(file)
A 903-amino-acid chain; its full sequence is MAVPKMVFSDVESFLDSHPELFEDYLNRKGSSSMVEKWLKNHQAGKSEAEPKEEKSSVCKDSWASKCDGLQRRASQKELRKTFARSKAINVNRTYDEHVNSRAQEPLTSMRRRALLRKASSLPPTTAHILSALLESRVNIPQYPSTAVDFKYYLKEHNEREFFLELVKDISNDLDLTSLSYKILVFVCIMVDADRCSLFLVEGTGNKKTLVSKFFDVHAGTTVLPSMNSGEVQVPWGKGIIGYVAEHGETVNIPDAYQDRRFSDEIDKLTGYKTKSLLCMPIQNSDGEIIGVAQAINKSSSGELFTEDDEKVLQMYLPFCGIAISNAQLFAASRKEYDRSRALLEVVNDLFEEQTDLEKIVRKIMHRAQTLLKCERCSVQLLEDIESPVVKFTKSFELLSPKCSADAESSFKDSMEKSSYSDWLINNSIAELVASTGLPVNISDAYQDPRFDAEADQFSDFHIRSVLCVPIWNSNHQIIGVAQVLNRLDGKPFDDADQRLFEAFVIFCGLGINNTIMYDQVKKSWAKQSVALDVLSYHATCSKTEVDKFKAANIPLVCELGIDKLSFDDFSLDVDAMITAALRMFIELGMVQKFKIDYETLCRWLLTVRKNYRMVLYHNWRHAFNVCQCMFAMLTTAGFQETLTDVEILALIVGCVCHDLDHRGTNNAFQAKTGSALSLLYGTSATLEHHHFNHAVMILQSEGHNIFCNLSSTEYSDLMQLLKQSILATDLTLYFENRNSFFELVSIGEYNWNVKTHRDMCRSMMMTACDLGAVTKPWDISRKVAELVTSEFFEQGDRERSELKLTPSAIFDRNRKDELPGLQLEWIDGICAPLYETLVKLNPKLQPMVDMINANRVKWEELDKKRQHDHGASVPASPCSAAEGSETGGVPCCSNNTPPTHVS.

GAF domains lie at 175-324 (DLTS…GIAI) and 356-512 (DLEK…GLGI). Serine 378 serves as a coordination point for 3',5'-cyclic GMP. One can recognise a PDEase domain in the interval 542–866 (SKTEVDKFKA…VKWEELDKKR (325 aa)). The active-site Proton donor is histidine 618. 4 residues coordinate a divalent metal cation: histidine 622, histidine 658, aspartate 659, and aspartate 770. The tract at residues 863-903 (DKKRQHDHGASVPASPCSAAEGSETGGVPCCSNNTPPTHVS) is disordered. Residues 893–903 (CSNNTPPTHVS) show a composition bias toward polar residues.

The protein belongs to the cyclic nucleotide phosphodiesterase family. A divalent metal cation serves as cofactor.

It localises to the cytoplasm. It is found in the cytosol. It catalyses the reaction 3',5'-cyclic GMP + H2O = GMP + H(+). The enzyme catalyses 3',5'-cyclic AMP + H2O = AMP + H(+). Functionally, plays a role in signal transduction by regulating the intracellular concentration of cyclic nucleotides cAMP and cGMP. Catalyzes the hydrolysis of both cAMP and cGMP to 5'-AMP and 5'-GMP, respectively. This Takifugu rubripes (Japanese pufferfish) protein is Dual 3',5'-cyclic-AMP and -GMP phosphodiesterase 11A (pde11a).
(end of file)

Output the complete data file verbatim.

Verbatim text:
A 903-amino-acid chain; its full sequence is MAVPKMVFSDVESFLDSHPELFEDYLNRKGSSSMVEKWLKNHQAGKSEAEPKEEKSSVCKDSWASKCDGLQRRASQKELRKTFARSKAINVNRTYDEHVNSRAQEPLTSMRRRALLRKASSLPPTTAHILSALLESRVNIPQYPSTAVDFKYYLKEHNEREFFLELVKDISNDLDLTSLSYKILVFVCIMVDADRCSLFLVEGTGNKKTLVSKFFDVHAGTTVLPSMNSGEVQVPWGKGIIGYVAEHGETVNIPDAYQDRRFSDEIDKLTGYKTKSLLCMPIQNSDGEIIGVAQAINKSSSGELFTEDDEKVLQMYLPFCGIAISNAQLFAASRKEYDRSRALLEVVNDLFEEQTDLEKIVRKIMHRAQTLLKCERCSVQLLEDIESPVVKFTKSFELLSPKCSADAESSFKDSMEKSSYSDWLINNSIAELVASTGLPVNISDAYQDPRFDAEADQFSDFHIRSVLCVPIWNSNHQIIGVAQVLNRLDGKPFDDADQRLFEAFVIFCGLGINNTIMYDQVKKSWAKQSVALDVLSYHATCSKTEVDKFKAANIPLVCELGIDKLSFDDFSLDVDAMITAALRMFIELGMVQKFKIDYETLCRWLLTVRKNYRMVLYHNWRHAFNVCQCMFAMLTTAGFQETLTDVEILALIVGCVCHDLDHRGTNNAFQAKTGSALSLLYGTSATLEHHHFNHAVMILQSEGHNIFCNLSSTEYSDLMQLLKQSILATDLTLYFENRNSFFELVSIGEYNWNVKTHRDMCRSMMMTACDLGAVTKPWDISRKVAELVTSEFFEQGDRERSELKLTPSAIFDRNRKDELPGLQLEWIDGICAPLYETLVKLNPKLQPMVDMINANRVKWEELDKKRQHDHGASVPASPCSAAEGSETGGVPCCSNNTPPTHVS.

GAF domains lie at 175-324 (DLTS…GIAI) and 356-512 (DLEK…GLGI). Serine 378 serves as a coordination point for 3',5'-cyclic GMP. One can recognise a PDEase domain in the interval 542–866 (SKTEVDKFKA…VKWEELDKKR (325 aa)). The active-site Proton donor is histidine 618. 4 residues coordinate a divalent metal cation: histidine 622, histidine 658, aspartate 659, and aspartate 770. The tract at residues 863-903 (DKKRQHDHGASVPASPCSAAEGSETGGVPCCSNNTPPTHVS) is disordered. Residues 893–903 (CSNNTPPTHVS) show a composition bias toward polar residues.

The protein belongs to the cyclic nucleotide phosphodiesterase family. A divalent metal cation serves as cofactor.

It localises to the cytoplasm. It is found in the cytosol. It catalyses the reaction 3',5'-cyclic GMP + H2O = GMP + H(+). The enzyme catalyses 3',5'-cyclic AMP + H2O = AMP + H(+). Functionally, plays a role in signal transduction by regulating the intracellular concentration of cyclic nucleotides cAMP and cGMP. Catalyzes the hydrolysis of both cAMP and cGMP to 5'-AMP and 5'-GMP, respectively. This Takifugu rubripes (Japanese pufferfish) protein is Dual 3',5'-cyclic-AMP and -GMP phosphodiesterase 11A (pde11a).